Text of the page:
Jacinta Meyers is an Assistant Editor in the editorial department of my parent company, Prometheus Books. Last weekend, she attended EerieConX, a small convention put on by the Buffalo Fantasy League. The con was held April 18 - 20, 2008, at the Days Inn in Niagara Falls, New York. Given the convention's proximity to my dark masters, I am thinking about EerieCon myself for next year. Meanwhile, Jacinta kindly agreed to act as Pyr's goodwill ambassador this time, shouldering the burden of lugging a large stack of Pyr bookmarks, catalogs and (very popular) sampler books along with her. She has also provide us with the following con report. And so, without further adieu, here's Jacinta:
EerieConX. When we walked through the doors of the Days Inn at Niagara Falls, we weren't sure that it was even the right hotel. It was quiet, no one dressed in crazy costumes or standing around with cups of coffee chatting about advanced astrophysics, Star Trek, or Isaac Asimov. In fact, there weren't very many people around at all. Then, over by the desk, we saw the sign: ErieConX, registration downstairs. Making our way down, we were given our badges, programs, and convention booklets. Then began one of the smallest and most authentic conventions I have ever been to.
About a hundred fans of sci-fi, fantasy, and horror turned out for the weekend-long event. With such few people, there was a real quality of camaraderie that you just can't get at massive cons. Some of the panels drew such small audiences that we spoke on a first-name basis with the guests of honor. And there were several: Sephera Giron, Carl Frederick, Joe Haldeman, Nancy Kress, John-Allen Price, Rob Sawyer, Caro Soles, Edo van Belkom, and Jennifer Crow, to name just a few. Panel topics included diversity in the field of genre publishing, habitable planets in the universe, and such practical things as how to hire an agent and how to balance one's life around writing. There were the staples of fantasy and sci-fi conventions - a small dealer's room and art gallery. And then there were the activities you can't see anywhere else: a hilarious game of "Which line's mine?" where the published author-guests have to correctly identify which lines from written works are their own. There was a room showing movies, shows, and animes all weekend, and a gaming room complete with Dance Dance Revolution mats.
What surprised me the most about this hometown convention was the diversity. There were people from all over the US and Canada, of every age and orientation, from every class and education level. Accordingly, the convention programmers had set up many different kinds of interesting panels, with presenters like David DeGraff, professor of astronomy and physics at Alfred University, and space physicist David Stephenson. We had discussions on everything from what weather would be like on giant gaseous planets, to Caesar's military logistics. Authors at one panel spoke about good horror writing while others discussed how to escape over-used clichés in fantasy writing. There was truly something for everyone.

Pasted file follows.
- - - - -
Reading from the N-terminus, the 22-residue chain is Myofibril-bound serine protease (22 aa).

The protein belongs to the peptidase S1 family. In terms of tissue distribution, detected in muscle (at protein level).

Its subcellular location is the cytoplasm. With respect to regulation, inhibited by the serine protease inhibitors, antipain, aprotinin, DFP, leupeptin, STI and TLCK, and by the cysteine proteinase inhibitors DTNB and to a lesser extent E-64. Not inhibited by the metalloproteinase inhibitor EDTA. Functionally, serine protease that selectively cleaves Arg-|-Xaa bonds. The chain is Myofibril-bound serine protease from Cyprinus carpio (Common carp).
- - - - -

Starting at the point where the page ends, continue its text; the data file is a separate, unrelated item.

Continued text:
The only real criticism I would have is for the convention programmers. While they did an awesome job with the panel topics and set-up, there were so many panels going on all over the hotel at the same time. We often had to try and decide between two or even three equally interesting panels to attend. Authors kept complaining that there was not enough time to get from the top floor to a panel on the bottom level, and there were no breaks in between. The hallway with the drinks and snacks bar was often crowded, with stuffed chairs and tables blocking movement from the elevators and bathrooms to the different rooms with activities. Perhaps if the planners considered a yearly overall theme, or shortened each panel to 45 minutes rather than a whole hour, to give authors fifteen minutes to answer questions, pose for pictures, or just get from one floor to another, the convention may be a little less chaotic.
Nevertheless, this editor has definitely marked her calendar for EerieConXI next year. Maybe I'll see you there!